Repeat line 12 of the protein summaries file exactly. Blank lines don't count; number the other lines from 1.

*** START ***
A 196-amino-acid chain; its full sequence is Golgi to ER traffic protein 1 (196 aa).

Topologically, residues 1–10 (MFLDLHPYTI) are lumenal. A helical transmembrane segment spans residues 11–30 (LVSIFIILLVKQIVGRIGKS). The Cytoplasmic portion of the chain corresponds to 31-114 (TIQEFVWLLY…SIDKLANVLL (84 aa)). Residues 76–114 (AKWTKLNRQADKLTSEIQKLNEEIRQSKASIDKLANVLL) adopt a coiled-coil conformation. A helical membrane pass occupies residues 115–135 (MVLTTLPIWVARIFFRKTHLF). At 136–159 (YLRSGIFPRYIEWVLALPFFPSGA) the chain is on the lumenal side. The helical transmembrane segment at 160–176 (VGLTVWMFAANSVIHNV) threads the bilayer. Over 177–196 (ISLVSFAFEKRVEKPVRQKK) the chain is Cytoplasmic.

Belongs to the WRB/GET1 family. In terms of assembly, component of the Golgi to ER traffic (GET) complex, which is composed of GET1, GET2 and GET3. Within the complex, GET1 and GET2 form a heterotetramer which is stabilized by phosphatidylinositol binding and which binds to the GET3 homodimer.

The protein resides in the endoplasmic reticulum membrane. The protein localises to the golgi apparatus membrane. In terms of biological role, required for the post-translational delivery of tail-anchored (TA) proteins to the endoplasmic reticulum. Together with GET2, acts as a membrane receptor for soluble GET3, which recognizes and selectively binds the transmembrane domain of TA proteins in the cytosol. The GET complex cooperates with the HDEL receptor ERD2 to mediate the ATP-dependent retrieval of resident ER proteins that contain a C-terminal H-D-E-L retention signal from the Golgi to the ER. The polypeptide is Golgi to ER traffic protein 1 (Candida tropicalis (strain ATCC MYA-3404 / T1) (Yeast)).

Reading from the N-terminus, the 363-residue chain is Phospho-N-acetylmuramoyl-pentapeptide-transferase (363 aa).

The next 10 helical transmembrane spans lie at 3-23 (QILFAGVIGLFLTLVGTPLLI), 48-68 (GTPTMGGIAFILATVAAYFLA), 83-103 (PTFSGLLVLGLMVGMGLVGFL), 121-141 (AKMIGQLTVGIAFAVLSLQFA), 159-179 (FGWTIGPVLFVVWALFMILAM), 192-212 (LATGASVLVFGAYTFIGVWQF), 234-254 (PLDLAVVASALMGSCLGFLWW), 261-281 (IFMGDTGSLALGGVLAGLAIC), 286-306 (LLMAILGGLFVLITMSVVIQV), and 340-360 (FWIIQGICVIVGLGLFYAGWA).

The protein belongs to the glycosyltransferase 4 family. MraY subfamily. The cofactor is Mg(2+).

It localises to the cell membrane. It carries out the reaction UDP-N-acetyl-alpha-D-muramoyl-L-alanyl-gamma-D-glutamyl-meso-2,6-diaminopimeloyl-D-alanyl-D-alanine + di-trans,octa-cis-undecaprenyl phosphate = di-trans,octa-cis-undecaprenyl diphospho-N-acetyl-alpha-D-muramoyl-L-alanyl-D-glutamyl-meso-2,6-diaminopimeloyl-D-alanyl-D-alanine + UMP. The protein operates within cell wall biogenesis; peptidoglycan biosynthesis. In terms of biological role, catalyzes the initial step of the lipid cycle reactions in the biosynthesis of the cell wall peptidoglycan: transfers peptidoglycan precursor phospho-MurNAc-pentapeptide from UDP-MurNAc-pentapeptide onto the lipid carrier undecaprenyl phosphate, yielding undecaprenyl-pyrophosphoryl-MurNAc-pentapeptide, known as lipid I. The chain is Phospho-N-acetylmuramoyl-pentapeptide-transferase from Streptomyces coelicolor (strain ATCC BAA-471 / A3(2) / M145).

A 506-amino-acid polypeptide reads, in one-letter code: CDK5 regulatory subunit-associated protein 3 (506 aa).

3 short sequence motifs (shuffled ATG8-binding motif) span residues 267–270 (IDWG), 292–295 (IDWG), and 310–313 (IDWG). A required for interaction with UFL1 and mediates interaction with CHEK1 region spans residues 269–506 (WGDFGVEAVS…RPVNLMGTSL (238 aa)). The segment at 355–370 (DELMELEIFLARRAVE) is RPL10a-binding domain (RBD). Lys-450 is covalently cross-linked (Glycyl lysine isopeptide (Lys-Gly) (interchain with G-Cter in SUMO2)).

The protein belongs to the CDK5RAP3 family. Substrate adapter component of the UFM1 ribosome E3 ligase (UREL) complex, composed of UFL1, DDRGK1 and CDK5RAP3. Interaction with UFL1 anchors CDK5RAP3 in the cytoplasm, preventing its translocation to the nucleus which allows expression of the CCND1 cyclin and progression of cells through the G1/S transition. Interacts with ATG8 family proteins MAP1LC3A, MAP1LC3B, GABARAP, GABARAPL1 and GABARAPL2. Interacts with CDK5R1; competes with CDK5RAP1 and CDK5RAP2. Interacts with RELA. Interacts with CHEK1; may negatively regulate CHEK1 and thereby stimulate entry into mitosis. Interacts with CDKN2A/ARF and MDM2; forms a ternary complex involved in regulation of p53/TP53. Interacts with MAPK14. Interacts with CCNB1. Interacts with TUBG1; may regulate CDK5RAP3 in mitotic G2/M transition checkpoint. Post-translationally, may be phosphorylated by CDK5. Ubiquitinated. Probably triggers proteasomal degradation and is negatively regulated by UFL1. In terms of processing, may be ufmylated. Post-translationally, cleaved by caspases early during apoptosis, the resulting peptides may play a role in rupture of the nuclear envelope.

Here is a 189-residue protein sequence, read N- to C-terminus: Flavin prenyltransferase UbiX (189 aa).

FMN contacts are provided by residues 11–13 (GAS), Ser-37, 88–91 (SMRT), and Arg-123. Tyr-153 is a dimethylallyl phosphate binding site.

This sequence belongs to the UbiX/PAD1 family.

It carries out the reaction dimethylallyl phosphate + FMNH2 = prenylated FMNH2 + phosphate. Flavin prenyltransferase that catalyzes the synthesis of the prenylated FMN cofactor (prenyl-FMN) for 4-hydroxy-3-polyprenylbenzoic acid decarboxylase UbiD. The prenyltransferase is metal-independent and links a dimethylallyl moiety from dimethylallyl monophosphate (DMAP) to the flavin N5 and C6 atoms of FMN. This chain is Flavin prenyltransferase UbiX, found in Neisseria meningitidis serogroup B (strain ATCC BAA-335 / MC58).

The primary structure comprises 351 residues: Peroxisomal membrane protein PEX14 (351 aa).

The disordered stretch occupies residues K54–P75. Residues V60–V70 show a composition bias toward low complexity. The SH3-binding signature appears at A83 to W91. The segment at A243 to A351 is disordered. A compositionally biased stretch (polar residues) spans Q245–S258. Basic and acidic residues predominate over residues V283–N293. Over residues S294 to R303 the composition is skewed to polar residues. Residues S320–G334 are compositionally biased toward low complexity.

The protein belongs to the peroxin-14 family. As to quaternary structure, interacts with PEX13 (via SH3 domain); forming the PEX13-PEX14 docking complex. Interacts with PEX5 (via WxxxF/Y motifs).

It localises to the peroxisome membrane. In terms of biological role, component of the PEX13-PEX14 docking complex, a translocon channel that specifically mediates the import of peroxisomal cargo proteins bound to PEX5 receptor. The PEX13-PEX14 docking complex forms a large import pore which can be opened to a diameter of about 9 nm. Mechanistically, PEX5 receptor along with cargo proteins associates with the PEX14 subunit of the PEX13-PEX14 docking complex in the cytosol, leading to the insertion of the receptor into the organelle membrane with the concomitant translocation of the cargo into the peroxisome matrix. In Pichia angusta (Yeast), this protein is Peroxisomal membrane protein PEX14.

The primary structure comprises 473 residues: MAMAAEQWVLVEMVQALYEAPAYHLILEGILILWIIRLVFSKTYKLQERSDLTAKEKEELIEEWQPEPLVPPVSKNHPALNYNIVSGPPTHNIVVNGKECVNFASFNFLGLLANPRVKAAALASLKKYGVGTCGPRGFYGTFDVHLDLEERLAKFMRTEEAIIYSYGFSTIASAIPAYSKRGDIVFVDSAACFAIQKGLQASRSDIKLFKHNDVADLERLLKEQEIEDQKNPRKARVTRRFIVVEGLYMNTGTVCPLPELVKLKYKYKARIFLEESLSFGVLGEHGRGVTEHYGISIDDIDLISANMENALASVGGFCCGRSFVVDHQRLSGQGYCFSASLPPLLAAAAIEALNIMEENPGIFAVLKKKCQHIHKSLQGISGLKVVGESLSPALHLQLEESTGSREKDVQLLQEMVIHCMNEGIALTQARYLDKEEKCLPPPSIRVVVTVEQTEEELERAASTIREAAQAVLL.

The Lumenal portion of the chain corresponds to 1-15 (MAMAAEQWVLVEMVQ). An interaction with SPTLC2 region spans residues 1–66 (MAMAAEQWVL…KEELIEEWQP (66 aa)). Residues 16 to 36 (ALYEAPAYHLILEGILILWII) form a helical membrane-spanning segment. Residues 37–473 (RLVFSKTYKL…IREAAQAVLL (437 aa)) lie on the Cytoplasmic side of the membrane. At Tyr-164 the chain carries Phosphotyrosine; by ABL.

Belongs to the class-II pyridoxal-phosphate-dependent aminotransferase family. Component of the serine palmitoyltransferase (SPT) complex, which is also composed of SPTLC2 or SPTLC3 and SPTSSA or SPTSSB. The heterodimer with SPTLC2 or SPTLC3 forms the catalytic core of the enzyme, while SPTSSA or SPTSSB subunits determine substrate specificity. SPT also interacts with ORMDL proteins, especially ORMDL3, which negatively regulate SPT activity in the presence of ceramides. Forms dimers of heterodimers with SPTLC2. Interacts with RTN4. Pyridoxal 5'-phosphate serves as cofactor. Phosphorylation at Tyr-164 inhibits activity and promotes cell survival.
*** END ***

Here is a 189-residue protein sequence, read N- to C-terminus: Flavin prenyltransferase UbiX (189 aa).